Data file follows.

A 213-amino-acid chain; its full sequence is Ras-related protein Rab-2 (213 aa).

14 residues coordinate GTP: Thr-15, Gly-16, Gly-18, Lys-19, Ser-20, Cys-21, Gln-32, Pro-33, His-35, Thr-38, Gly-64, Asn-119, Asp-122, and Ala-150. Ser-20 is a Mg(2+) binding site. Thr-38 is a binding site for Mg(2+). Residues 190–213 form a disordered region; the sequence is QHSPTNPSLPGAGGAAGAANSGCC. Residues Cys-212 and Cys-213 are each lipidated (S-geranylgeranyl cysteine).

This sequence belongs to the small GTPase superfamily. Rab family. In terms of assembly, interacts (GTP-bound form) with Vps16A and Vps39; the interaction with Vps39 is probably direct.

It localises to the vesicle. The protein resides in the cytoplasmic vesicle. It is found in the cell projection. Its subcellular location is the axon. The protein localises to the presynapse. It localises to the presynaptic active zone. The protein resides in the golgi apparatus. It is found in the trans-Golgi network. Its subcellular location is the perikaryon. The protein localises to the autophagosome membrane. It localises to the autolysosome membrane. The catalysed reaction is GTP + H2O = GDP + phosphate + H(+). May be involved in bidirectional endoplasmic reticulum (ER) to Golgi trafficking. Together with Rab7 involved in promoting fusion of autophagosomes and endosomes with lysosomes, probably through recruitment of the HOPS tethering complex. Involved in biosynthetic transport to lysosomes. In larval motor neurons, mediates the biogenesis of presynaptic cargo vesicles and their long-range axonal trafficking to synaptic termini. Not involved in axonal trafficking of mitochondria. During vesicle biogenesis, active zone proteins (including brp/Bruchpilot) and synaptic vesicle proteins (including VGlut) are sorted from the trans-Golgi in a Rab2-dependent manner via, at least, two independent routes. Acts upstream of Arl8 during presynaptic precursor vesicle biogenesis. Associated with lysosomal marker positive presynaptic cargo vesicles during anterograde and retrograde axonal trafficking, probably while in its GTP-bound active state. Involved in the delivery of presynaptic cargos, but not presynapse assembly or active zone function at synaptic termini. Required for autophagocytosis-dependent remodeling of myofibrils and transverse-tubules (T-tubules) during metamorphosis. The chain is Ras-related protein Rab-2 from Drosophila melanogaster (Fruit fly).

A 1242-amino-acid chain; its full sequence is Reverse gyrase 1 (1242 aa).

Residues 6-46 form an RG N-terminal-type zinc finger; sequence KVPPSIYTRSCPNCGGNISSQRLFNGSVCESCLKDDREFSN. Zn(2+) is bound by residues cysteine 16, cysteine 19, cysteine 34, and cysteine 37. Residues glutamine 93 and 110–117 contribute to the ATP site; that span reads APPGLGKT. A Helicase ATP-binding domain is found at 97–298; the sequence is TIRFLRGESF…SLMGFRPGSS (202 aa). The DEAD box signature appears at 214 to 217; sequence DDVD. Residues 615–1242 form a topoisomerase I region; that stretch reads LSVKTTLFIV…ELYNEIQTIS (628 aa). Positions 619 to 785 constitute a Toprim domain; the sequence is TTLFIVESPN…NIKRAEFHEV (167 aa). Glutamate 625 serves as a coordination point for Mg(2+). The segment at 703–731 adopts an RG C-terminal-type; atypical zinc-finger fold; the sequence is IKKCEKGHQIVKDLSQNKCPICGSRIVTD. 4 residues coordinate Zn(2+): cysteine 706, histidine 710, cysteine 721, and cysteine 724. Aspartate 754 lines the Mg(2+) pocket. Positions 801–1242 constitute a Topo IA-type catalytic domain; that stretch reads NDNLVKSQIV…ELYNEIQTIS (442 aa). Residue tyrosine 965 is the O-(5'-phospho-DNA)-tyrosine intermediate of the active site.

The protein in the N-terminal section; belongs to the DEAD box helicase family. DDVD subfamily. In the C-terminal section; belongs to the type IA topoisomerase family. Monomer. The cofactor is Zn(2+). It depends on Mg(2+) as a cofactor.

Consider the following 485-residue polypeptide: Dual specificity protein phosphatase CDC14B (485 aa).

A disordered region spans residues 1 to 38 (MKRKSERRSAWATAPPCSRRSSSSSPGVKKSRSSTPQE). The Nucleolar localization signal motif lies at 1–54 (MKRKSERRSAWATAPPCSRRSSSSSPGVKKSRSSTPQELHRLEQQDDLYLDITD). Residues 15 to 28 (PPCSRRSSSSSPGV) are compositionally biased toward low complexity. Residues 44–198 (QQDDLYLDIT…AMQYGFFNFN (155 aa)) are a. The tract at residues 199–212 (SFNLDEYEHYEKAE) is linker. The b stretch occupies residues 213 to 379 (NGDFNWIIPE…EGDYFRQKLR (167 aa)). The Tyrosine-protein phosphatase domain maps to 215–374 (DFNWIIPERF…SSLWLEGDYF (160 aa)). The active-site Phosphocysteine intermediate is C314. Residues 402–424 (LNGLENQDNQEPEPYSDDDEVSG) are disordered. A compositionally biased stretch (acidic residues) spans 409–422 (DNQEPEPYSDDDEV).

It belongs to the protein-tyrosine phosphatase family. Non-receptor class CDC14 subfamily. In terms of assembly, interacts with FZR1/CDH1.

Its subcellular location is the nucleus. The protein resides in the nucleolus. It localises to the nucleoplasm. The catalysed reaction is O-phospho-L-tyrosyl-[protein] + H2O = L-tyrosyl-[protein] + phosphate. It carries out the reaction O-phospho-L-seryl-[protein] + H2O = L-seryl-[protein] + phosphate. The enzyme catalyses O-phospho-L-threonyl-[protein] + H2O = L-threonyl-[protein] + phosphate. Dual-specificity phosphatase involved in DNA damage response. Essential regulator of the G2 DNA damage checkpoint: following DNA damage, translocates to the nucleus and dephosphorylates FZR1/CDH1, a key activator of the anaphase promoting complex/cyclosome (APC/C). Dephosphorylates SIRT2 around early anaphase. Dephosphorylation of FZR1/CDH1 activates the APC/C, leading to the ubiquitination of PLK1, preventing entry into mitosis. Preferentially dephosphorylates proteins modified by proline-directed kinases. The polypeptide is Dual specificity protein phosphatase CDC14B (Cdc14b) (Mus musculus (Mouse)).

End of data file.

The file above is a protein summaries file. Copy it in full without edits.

A 213-amino-acid chain; its full sequence is Ras-related protein Rab-2 (213 aa).

14 residues coordinate GTP: Thr-15, Gly-16, Gly-18, Lys-19, Ser-20, Cys-21, Gln-32, Pro-33, His-35, Thr-38, Gly-64, Asn-119, Asp-122, and Ala-150. Ser-20 is a Mg(2+) binding site. Thr-38 is a binding site for Mg(2+). Residues 190–213 form a disordered region; the sequence is QHSPTNPSLPGAGGAAGAANSGCC. Residues Cys-212 and Cys-213 are each lipidated (S-geranylgeranyl cysteine).

This sequence belongs to the small GTPase superfamily. Rab family. In terms of assembly, interacts (GTP-bound form) with Vps16A and Vps39; the interaction with Vps39 is probably direct.

It localises to the vesicle. The protein resides in the cytoplasmic vesicle. It is found in the cell projection. Its subcellular location is the axon. The protein localises to the presynapse. It localises to the presynaptic active zone. The protein resides in the golgi apparatus. It is found in the trans-Golgi network. Its subcellular location is the perikaryon. The protein localises to the autophagosome membrane. It localises to the autolysosome membrane. The catalysed reaction is GTP + H2O = GDP + phosphate + H(+). May be involved in bidirectional endoplasmic reticulum (ER) to Golgi trafficking. Together with Rab7 involved in promoting fusion of autophagosomes and endosomes with lysosomes, probably through recruitment of the HOPS tethering complex. Involved in biosynthetic transport to lysosomes. In larval motor neurons, mediates the biogenesis of presynaptic cargo vesicles and their long-range axonal trafficking to synaptic termini. Not involved in axonal trafficking of mitochondria. During vesicle biogenesis, active zone proteins (including brp/Bruchpilot) and synaptic vesicle proteins (including VGlut) are sorted from the trans-Golgi in a Rab2-dependent manner via, at least, two independent routes. Acts upstream of Arl8 during presynaptic precursor vesicle biogenesis. Associated with lysosomal marker positive presynaptic cargo vesicles during anterograde and retrograde axonal trafficking, probably while in its GTP-bound active state. Involved in the delivery of presynaptic cargos, but not presynapse assembly or active zone function at synaptic termini. Required for autophagocytosis-dependent remodeling of myofibrils and transverse-tubules (T-tubules) during metamorphosis. The chain is Ras-related protein Rab-2 from Drosophila melanogaster (Fruit fly).

A 1242-amino-acid chain; its full sequence is Reverse gyrase 1 (1242 aa).

Residues 6-46 form an RG N-terminal-type zinc finger; sequence KVPPSIYTRSCPNCGGNISSQRLFNGSVCESCLKDDREFSN. Zn(2+) is bound by residues cysteine 16, cysteine 19, cysteine 34, and cysteine 37. Residues glutamine 93 and 110–117 contribute to the ATP site; that span reads APPGLGKT. A Helicase ATP-binding domain is found at 97–298; the sequence is TIRFLRGESF…SLMGFRPGSS (202 aa). The DEAD box signature appears at 214 to 217; sequence DDVD. Residues 615–1242 form a topoisomerase I region; that stretch reads LSVKTTLFIV…ELYNEIQTIS (628 aa). Positions 619 to 785 constitute a Toprim domain; the sequence is TTLFIVESPN…NIKRAEFHEV (167 aa). Glutamate 625 serves as a coordination point for Mg(2+). The segment at 703–731 adopts an RG C-terminal-type; atypical zinc-finger fold; the sequence is IKKCEKGHQIVKDLSQNKCPICGSRIVTD. 4 residues coordinate Zn(2+): cysteine 706, histidine 710, cysteine 721, and cysteine 724. Aspartate 754 lines the Mg(2+) pocket. Positions 801–1242 constitute a Topo IA-type catalytic domain; that stretch reads NDNLVKSQIV…ELYNEIQTIS (442 aa). Residue tyrosine 965 is the O-(5'-phospho-DNA)-tyrosine intermediate of the active site.

The protein in the N-terminal section; belongs to the DEAD box helicase family. DDVD subfamily. In the C-terminal section; belongs to the type IA topoisomerase family. Monomer. The cofactor is Zn(2+). It depends on Mg(2+) as a cofactor.

Consider the following 485-residue polypeptide: Dual specificity protein phosphatase CDC14B (485 aa).

A disordered region spans residues 1 to 38 (MKRKSERRSAWATAPPCSRRSSSSSPGVKKSRSSTPQE). The Nucleolar localization signal motif lies at 1–54 (MKRKSERRSAWATAPPCSRRSSSSSPGVKKSRSSTPQELHRLEQQDDLYLDITD). Residues 15 to 28 (PPCSRRSSSSSPGV) are compositionally biased toward low complexity. Residues 44–198 (QQDDLYLDIT…AMQYGFFNFN (155 aa)) are a. The tract at residues 199–212 (SFNLDEYEHYEKAE) is linker. The b stretch occupies residues 213 to 379 (NGDFNWIIPE…EGDYFRQKLR (167 aa)). The Tyrosine-protein phosphatase domain maps to 215–374 (DFNWIIPERF…SSLWLEGDYF (160 aa)). The active-site Phosphocysteine intermediate is C314. Residues 402–424 (LNGLENQDNQEPEPYSDDDEVSG) are disordered. A compositionally biased stretch (acidic residues) spans 409–422 (DNQEPEPYSDDDEV).

It belongs to the protein-tyrosine phosphatase family. Non-receptor class CDC14 subfamily. In terms of assembly, interacts with FZR1/CDH1.

Its subcellular location is the nucleus. The protein resides in the nucleolus. It localises to the nucleoplasm. The catalysed reaction is O-phospho-L-tyrosyl-[protein] + H2O = L-tyrosyl-[protein] + phosphate. It carries out the reaction O-phospho-L-seryl-[protein] + H2O = L-seryl-[protein] + phosphate. The enzyme catalyses O-phospho-L-threonyl-[protein] + H2O = L-threonyl-[protein] + phosphate. Dual-specificity phosphatase involved in DNA damage response. Essential regulator of the G2 DNA damage checkpoint: following DNA damage, translocates to the nucleus and dephosphorylates FZR1/CDH1, a key activator of the anaphase promoting complex/cyclosome (APC/C). Dephosphorylates SIRT2 around early anaphase. Dephosphorylation of FZR1/CDH1 activates the APC/C, leading to the ubiquitination of PLK1, preventing entry into mitosis. Preferentially dephosphorylates proteins modified by proline-directed kinases. The polypeptide is Dual specificity protein phosphatase CDC14B (Cdc14b) (Mus musculus (Mouse)).